OBJECTIVE:To conduct a population-based study to assess health care utilization (HCU) and costs associated with herpes zoster (HZ) and its complications, including postherpetic neuralgia (PHN) and nonpain complications, in adults aged 22 years and older. PATIENTS AND METHODS:Medical record data on HCU were abstracted for all confirmed new cases of HZ from January 1, 1996, through December 31, 2001, among residents of Olmsted County, Minnesota. Herpes zoster-related costs were estimated by applying the Medicare Payment Fee Schedule to health care encounters and mean wholesale prices to medications. All costs were adjusted to 2006 US dollars using the medical care component of the Consumer Price Index. RESULTS:The HCU and cost of the 1669 incident HZ cases varied, depending on the complications involved. From 3 weeks before to 1 year after initial diagnosis, there were a mean of 1.8 outpatient visits and 3.1 prescribed medications at a cost of $720 for cases without PHN or nonpain complications compared with 7.5 outpatient visits and 14.7 prescribed medications at a cost of $3998 when complications, PHN, or nonpain complications were present. CONCLUSION:The annual medical care cost of treating incident HZ cases in the United States, extrapolated from the results of this study in Olmsted County, is estimated at $1.1 billion. Most of the costs are for the care of immunocompetent adults with HZ, especially among those 50 years and older. © 2009 Mayo Foundation for Medical Education and ResearchN early 1 million new cases of herpes zoster (HZ) occur annually in the United States. 1,2 Herpes zoster results from reactivation of the varicella-zoster virus, which remains dormant after infection with chickenpox. Declining cellular immunity associated with aging and immunocompromising conditions increase the risk of HZ and HZ complications.  However, most HZ cases (>90%) occur in immunocompetent people. 1,2 Herpes zoster can adversely affect a person's health-related quality of life 6-8 because of complications such as eye and other nonpain complications 2 as well as acute and chronic pain (postherpetic neuralgia [PHN]) that can result in severe activity limitations and sleep disturbances. 2,6,9 Claims data have been used to estimate the health care utilization (HCU) and cost of HZ in the United States. 10,11 However, such data have potential limitations. Claims data may not capture all the HCU and costs attributable to the complications of HZ, including PHN and nonpain complications. In the International Classification of Diseases, Ninth Revision, Clinical Modification (ICD-9-CM), 12 few HZ complication-specific diagnostic codes are available, and they may not be used reliably. Although there is an ICD-9-CM diagnostic code for PHN, there is no standard definition for PHN that is used by all physicians. In addition, not all HZ-related visits are coded with a zosterspecific diagnostic code, especially visits that occur before definitive diagnosis. Medications, laboratory tests, and procedures are not directly linke...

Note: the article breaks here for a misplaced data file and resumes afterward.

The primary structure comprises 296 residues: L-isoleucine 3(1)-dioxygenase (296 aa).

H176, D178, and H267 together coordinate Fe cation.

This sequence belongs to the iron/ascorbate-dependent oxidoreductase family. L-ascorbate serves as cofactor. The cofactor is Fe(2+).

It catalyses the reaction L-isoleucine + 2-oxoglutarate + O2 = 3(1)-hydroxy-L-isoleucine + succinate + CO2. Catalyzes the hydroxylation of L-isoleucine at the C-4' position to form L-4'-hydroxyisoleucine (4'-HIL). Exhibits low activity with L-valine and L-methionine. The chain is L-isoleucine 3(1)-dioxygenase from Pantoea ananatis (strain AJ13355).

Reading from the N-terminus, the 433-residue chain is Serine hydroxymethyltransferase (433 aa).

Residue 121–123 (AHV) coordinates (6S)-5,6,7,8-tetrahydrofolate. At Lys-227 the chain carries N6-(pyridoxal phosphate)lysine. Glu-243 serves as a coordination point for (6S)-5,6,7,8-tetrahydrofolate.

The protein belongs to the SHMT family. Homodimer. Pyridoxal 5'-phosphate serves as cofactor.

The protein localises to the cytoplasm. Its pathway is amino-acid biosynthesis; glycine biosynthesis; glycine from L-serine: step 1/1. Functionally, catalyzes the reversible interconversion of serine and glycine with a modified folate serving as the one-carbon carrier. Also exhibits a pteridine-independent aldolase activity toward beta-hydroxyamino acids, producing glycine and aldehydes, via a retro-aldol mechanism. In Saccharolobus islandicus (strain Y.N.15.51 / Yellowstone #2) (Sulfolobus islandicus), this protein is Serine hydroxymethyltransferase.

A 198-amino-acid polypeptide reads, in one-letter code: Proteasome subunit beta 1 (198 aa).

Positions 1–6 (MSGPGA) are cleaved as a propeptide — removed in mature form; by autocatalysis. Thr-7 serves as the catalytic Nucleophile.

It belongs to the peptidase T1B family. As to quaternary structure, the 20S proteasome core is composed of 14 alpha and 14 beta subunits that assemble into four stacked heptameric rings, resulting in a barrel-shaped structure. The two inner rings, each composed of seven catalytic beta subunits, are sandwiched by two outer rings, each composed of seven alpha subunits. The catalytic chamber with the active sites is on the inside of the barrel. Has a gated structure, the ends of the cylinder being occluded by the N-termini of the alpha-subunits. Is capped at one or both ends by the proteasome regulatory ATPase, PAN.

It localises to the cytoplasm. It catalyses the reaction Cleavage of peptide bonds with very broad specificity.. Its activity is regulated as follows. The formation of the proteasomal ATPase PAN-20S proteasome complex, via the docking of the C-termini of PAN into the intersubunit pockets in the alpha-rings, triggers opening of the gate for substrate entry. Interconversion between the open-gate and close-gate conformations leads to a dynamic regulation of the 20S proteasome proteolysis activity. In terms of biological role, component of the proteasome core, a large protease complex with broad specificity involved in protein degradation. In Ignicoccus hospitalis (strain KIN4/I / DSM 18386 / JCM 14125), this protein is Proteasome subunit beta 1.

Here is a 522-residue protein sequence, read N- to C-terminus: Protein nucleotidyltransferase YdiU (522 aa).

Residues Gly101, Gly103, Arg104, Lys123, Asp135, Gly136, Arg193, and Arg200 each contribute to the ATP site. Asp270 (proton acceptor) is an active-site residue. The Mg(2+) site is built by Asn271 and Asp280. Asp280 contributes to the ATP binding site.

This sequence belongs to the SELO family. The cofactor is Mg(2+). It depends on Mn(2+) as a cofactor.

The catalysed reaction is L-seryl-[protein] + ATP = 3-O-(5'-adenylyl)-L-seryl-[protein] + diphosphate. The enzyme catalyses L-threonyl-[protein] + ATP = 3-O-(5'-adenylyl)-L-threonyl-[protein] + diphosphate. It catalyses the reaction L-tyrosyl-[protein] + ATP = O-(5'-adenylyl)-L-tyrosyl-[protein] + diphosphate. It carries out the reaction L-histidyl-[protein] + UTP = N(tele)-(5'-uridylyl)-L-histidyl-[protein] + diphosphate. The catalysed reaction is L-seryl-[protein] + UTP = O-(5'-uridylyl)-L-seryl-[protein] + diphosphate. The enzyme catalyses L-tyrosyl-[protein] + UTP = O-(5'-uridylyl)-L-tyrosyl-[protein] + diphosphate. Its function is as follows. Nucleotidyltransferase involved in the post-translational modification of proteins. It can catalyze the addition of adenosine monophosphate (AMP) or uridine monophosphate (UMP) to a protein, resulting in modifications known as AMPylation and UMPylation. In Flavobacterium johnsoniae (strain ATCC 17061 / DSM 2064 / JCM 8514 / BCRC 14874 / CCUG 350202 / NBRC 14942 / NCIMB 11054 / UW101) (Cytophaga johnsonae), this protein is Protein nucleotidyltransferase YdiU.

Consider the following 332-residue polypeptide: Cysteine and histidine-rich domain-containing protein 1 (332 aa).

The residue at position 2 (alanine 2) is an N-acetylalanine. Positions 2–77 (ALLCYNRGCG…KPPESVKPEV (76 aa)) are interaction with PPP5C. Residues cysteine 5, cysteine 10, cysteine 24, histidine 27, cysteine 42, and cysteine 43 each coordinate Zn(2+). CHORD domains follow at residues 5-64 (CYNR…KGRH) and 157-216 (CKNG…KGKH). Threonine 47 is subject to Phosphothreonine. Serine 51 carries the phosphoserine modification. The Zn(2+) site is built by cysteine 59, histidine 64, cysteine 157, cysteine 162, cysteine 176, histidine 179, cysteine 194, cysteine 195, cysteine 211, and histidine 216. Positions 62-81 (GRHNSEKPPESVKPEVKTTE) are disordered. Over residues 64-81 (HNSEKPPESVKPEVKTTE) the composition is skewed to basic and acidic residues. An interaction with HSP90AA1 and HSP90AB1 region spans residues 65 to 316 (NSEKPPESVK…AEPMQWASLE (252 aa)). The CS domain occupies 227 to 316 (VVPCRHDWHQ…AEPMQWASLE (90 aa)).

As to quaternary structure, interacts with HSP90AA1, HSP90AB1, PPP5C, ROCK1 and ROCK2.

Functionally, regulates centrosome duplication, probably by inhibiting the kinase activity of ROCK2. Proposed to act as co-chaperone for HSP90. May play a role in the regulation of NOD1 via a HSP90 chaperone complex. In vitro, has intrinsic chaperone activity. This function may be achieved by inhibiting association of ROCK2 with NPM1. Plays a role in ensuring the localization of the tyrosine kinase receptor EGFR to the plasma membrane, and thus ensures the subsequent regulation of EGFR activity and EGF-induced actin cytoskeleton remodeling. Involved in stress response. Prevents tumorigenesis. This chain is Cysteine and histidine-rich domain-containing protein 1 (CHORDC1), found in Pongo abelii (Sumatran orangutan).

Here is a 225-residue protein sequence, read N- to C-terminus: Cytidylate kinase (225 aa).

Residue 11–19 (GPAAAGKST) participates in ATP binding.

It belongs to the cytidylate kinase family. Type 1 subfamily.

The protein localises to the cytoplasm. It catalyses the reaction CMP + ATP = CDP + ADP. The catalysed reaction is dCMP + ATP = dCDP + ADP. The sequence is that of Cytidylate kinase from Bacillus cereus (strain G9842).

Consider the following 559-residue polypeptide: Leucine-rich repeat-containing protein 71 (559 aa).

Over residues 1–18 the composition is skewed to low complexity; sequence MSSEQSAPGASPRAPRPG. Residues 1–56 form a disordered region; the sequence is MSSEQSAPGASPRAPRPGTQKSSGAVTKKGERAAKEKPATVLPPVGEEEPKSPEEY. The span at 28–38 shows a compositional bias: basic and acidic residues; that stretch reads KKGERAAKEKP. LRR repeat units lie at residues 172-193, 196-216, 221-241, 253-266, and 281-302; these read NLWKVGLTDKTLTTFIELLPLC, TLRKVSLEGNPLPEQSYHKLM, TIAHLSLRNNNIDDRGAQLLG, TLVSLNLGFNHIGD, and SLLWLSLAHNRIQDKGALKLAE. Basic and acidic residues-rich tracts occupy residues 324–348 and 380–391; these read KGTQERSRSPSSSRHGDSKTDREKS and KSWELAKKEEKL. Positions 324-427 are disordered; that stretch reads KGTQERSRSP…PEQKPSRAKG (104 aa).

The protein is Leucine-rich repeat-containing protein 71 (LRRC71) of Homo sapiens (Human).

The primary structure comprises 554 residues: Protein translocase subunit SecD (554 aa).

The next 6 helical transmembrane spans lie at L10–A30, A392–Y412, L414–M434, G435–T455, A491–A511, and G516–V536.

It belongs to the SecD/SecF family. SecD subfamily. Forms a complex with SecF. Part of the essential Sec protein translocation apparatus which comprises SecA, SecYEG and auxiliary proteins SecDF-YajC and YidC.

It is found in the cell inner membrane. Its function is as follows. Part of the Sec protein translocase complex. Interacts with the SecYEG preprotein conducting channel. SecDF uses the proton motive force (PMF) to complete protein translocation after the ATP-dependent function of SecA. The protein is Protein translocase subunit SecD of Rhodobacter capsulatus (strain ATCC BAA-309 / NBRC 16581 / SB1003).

In this post hoc analysis of healthy premature infants, the pentavalent rotavirus vaccine was generally well-tolerated and substantially reduced rotavirus-attributable hospitalizations and emergency department visits compared with placebo. Overall, vaccine safety and efficacy seemed to be generally comparable to the results in the REST study population as a whole. These results support vaccinating healthy premature infants on the same schedule as term infants.